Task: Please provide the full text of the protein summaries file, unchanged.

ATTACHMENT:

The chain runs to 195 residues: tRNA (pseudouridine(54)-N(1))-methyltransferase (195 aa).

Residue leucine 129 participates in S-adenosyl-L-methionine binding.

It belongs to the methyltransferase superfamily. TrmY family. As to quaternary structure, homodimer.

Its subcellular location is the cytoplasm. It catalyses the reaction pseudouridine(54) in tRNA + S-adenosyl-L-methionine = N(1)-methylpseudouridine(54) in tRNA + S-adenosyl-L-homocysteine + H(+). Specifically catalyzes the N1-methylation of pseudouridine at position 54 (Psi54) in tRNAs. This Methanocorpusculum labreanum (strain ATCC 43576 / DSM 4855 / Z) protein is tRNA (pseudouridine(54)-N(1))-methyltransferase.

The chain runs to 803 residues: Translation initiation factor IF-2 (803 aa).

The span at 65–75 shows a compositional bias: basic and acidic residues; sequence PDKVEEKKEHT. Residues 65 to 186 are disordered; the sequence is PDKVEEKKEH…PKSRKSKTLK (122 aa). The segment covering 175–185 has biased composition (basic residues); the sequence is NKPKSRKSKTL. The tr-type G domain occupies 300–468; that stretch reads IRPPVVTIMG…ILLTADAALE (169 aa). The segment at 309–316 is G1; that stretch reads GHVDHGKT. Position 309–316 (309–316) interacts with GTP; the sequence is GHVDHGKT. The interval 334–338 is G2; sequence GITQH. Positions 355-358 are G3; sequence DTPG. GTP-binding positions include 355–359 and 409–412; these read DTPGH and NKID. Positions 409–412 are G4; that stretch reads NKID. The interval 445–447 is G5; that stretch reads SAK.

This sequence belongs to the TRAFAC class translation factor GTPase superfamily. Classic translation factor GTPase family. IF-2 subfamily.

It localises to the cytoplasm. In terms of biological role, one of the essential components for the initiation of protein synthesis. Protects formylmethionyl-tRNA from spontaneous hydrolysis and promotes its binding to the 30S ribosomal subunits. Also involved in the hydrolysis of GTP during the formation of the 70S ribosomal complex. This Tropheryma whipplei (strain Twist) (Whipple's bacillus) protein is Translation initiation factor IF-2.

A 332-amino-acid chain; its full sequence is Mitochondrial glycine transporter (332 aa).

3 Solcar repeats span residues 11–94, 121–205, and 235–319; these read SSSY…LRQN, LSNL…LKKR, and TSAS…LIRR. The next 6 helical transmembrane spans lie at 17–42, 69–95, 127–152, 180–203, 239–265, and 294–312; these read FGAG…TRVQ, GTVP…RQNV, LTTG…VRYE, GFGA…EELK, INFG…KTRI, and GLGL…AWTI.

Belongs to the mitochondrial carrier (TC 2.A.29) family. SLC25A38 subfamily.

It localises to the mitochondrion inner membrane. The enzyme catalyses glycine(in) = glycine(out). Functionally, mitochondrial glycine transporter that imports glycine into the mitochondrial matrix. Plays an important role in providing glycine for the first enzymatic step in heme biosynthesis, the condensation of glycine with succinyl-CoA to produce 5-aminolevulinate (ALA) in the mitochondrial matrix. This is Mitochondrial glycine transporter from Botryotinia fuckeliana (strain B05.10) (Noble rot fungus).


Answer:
The chain runs to 195 residues: tRNA (pseudouridine(54)-N(1))-methyltransferase (195 aa).

Residue leucine 129 participates in S-adenosyl-L-methionine binding.

It belongs to the methyltransferase superfamily. TrmY family. As to quaternary structure, homodimer.

Its subcellular location is the cytoplasm. It catalyses the reaction pseudouridine(54) in tRNA + S-adenosyl-L-methionine = N(1)-methylpseudouridine(54) in tRNA + S-adenosyl-L-homocysteine + H(+). Specifically catalyzes the N1-methylation of pseudouridine at position 54 (Psi54) in tRNAs. This Methanocorpusculum labreanum (strain ATCC 43576 / DSM 4855 / Z) protein is tRNA (pseudouridine(54)-N(1))-methyltransferase.

The chain runs to 803 residues: Translation initiation factor IF-2 (803 aa).

The span at 65–75 shows a compositional bias: basic and acidic residues; sequence PDKVEEKKEHT. Residues 65 to 186 are disordered; the sequence is PDKVEEKKEH…PKSRKSKTLK (122 aa). The segment covering 175–185 has biased composition (basic residues); the sequence is NKPKSRKSKTL. The tr-type G domain occupies 300–468; that stretch reads IRPPVVTIMG…ILLTADAALE (169 aa). The segment at 309–316 is G1; that stretch reads GHVDHGKT. Position 309–316 (309–316) interacts with GTP; the sequence is GHVDHGKT. The interval 334–338 is G2; sequence GITQH. Positions 355-358 are G3; sequence DTPG. GTP-binding positions include 355–359 and 409–412; these read DTPGH and NKID. Positions 409–412 are G4; that stretch reads NKID. The interval 445–447 is G5; that stretch reads SAK.

This sequence belongs to the TRAFAC class translation factor GTPase superfamily. Classic translation factor GTPase family. IF-2 subfamily.

It localises to the cytoplasm. In terms of biological role, one of the essential components for the initiation of protein synthesis. Protects formylmethionyl-tRNA from spontaneous hydrolysis and promotes its binding to the 30S ribosomal subunits. Also involved in the hydrolysis of GTP during the formation of the 70S ribosomal complex. This Tropheryma whipplei (strain Twist) (Whipple's bacillus) protein is Translation initiation factor IF-2.

A 332-amino-acid chain; its full sequence is Mitochondrial glycine transporter (332 aa).

3 Solcar repeats span residues 11–94, 121–205, and 235–319; these read SSSY…LRQN, LSNL…LKKR, and TSAS…LIRR. The next 6 helical transmembrane spans lie at 17–42, 69–95, 127–152, 180–203, 239–265, and 294–312; these read FGAG…TRVQ, GTVP…RQNV, LTTG…VRYE, GFGA…EELK, INFG…KTRI, and GLGL…AWTI.

Belongs to the mitochondrial carrier (TC 2.A.29) family. SLC25A38 subfamily.

It localises to the mitochondrion inner membrane. The enzyme catalyses glycine(in) = glycine(out). Functionally, mitochondrial glycine transporter that imports glycine into the mitochondrial matrix. Plays an important role in providing glycine for the first enzymatic step in heme biosynthesis, the condensation of glycine with succinyl-CoA to produce 5-aminolevulinate (ALA) in the mitochondrial matrix. This is Mitochondrial glycine transporter from Botryotinia fuckeliana (strain B05.10) (Noble rot fungus).